Snakes slither into spring

Eastern Brown Snake. Picture: COURTESY RENE MARTENS

Yarra Ranges residents are being urged to keep an eye out for snakes, as warmer weather sees them emerge from winter hibernation.

Department of Environment, Land, Water and Planning (DELWP) senior wildlife management officer, Rebecca Dixon said “sunny weather means it’s more likely people will encounter a snake.”

“Snakes are more common around the urban fringe of Melbourne, but they can also be found in suburbs, particularly around watercourses and parklands,” she said.

“There are a variety of different snakes found in the urban fridges and suburbs of Melbourne, with the tiger snake and eastern brown snake the most common.

“Both these species are highly venomous and dangerous to humans, but it is rare for them to bite people. Most snake bites occur when people try to capture or kill a snake.

“Snakes can be known to bite animals, such as dogs, if they feel threatened. If your dog or cat encounters a snake, the best course of action is to remove your pet from the area or tie it up while the snake passes. If you suspect your pet has been bitten take it to a vet immediately.

Ms Dixon said snakes were generally very shy and prefer to keep away from people.

“Often when a snake is found in a backyard it’s because it’s moving through the area to other habitat,” she said.

“Being aware that snakes may be around and being informed about how to react to them is very important at this time of year.”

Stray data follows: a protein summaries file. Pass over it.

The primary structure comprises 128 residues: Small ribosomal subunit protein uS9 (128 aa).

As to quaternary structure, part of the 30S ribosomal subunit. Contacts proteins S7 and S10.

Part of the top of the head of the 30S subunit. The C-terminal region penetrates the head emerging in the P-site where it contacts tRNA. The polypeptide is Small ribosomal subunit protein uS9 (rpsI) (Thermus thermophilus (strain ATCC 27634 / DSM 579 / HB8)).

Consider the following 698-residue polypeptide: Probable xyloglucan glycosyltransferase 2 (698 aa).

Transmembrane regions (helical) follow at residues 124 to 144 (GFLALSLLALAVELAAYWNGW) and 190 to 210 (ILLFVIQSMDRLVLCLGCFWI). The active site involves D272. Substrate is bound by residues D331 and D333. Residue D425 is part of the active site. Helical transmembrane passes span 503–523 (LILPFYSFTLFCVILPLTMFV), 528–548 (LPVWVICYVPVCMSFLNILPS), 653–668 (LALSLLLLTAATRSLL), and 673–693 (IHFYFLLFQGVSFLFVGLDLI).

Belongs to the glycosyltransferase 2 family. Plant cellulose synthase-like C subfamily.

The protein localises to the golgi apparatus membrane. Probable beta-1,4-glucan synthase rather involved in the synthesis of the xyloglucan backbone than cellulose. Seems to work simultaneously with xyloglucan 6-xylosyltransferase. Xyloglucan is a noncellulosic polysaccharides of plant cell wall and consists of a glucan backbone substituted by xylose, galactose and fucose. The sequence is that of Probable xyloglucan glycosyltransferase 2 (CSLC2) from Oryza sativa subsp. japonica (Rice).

DELWP has provided some advice for those that live in an area with snakes:

• When left alone, snakes present little or no danger to people.

• If you see a snake, calmly move yourself and anyone with you (including pets) away from the area if safe to do so.

• Don’t attempt to capture or harm snakes. All snakes are considered venomous and highly dangerous. Instead call DELWP on 136 186 for further advice or call a licensed snake catcher.

• Maintain lawns and clean up around your house, as snakes are attracted to shelter such as piles of rocks and timber, sheets of metal, and building materials.

• Undertake first aid training and ensure your first aid kit contains several compression bandages, and if someone is bitten, call 000 immediately.

Snakes are protected under the Wildlife Act 1975 and it is illegal to capture, harm, or kill them.

Reports of people wilfully destroying protected wildlife will be investigated accordingly.